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STIs on the rise

Sex is great. But have you considered that it is also a potentially dangerous activity?

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By Xtina (Contributor)

It’s like a present: you have to wrap it first.  (Image: Robert Elyov / flickr)

It’s like a present: you have to wrap it first. (Image: Robert Elyov / flickr)

Sex is great. But have you considered that it is also a potentially dangerous activity? Sexually transmitted infections (STIs) are still on the rise in young adults. According to Fraser Health and the Centre for Disease Control, STIs are particularly prevalent among those in the 15-24 age range. Why? There seems to be a combination of behavioural, biological and cultural reasons for this increase.

Behavioural

Teen sex is never well-thought-out. Usually it’s spur-of-the-moment or a half-baked plan. It’s generally clumsy and awkward at best. Maybe it’s in a damp basement on the original shag carpet that hasn’t been cleaned since the ‘80s — you’ll definitely be picking that stuff out of your hair later. Or perhaps you have access to a car with almost enough room to get horizontal in.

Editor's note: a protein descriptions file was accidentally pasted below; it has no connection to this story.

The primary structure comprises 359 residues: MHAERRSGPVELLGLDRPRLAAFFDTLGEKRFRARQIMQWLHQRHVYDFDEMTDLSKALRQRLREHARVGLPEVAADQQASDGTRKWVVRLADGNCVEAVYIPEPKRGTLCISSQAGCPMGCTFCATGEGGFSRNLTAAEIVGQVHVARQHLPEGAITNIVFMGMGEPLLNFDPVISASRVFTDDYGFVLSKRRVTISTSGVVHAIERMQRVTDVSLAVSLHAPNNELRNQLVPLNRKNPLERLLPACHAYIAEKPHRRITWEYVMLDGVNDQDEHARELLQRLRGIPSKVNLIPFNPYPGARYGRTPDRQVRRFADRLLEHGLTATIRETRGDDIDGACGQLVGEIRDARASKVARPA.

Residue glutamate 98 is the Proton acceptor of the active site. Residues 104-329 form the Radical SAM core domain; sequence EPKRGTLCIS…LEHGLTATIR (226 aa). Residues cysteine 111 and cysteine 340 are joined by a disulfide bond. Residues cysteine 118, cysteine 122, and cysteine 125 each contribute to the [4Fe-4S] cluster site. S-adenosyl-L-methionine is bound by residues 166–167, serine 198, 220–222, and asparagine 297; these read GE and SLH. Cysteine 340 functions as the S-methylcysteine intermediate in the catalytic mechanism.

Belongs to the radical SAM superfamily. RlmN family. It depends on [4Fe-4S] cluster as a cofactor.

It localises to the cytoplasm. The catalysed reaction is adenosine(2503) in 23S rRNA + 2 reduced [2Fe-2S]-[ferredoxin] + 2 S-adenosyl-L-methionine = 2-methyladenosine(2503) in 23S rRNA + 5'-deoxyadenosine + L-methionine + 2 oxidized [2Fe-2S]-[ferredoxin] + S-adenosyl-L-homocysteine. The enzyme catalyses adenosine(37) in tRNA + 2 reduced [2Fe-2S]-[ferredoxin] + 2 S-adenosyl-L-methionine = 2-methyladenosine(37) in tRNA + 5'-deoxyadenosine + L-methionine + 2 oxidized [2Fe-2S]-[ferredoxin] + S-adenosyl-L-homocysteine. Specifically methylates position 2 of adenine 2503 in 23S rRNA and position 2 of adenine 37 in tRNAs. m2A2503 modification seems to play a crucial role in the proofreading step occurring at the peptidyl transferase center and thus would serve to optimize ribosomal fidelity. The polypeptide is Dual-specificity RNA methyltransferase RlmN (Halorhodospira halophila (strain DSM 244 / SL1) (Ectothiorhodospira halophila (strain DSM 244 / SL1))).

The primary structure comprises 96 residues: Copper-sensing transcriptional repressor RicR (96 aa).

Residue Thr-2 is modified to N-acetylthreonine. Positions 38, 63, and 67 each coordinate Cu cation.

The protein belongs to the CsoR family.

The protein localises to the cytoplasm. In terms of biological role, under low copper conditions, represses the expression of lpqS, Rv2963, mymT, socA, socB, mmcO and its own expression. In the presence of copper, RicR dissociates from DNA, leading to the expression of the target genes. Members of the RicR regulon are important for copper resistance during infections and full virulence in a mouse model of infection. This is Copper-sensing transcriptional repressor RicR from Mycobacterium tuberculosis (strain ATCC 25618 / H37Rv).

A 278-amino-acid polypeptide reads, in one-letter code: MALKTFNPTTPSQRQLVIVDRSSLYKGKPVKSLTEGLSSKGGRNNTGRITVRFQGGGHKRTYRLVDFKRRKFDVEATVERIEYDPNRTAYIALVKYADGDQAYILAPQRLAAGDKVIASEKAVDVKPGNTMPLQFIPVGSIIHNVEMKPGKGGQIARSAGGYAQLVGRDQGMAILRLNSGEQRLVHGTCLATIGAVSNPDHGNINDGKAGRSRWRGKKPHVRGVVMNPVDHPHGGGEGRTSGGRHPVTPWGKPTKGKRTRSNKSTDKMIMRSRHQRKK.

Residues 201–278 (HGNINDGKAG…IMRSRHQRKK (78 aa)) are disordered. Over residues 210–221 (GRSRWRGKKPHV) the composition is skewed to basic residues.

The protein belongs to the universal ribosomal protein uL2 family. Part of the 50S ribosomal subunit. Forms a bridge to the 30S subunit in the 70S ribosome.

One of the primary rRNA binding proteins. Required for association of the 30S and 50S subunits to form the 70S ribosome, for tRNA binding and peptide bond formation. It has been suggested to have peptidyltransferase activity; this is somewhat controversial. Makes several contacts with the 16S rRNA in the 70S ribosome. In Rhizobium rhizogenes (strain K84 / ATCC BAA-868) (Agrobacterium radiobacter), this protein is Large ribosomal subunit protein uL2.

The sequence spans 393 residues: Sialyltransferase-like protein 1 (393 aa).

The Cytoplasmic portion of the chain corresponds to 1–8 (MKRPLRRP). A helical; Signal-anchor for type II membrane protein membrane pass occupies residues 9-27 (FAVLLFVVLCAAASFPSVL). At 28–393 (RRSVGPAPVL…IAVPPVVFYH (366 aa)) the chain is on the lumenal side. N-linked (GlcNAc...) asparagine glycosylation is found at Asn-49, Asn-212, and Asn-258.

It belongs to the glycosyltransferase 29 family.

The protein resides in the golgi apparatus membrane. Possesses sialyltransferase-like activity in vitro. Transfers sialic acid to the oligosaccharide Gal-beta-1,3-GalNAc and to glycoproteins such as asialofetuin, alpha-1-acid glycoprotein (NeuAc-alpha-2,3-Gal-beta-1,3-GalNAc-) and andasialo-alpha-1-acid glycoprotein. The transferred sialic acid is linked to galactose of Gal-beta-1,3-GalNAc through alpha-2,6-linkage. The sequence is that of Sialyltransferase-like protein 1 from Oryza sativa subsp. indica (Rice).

Whether it’s a stale basement or cramped car, the cavalier nature of teenage sex almost guarantees condoms will not be available. Getting tested before rolling around in shag carpet or making heel marks on the roof of that Civic may be a winning idea.

The same issues can be seen in 18-24 year olds. They may have upgraded to a messy dorm room or shared apartment, but the lack of a prophylactic is still an issue. Does this sound familiar? “I guess we don’t need a condom; I’m on the pill.” Too bad that pill doesn’t protect against STIs.

Is pregnancy really the worst thing that can result from unprotected sex? Think again. There are diseases floating around out there that can make your sexual organs virtually unrecognizable. Google some examples. I guarantee you’ll be scarred.

Biological

Adolescent females are at an increased risk of getting some STIs. Chlamydia, for example is more common among teen girls because of increased cervical ectropion — when the epithelium protrudes outside the external os of the cervix. This is not abnormal, but leads to higher risk of infection. Chlamydia affects one in 15 girls aged 14-19 and, if left untreated, can lead to serious reproductive problems. Another reason to rubber up before waving your private parts at someone.

Cultural

Cultural and socio-economic barriers are responsible for their share of infections. Many young men and women are uncomfortable talking to their parents about sex. And the idea of talking to a stranger about it is out of the question. Lack of resources, transportation, and education are also to blame for the spread of STIs.

It takes a determined and resourceful youth to overcome these obstacles and find prophylactic paradise. Unsafe sexual partners are lurking at every turn. But if you can persevere, you will have healthy sexual organs in the long run.

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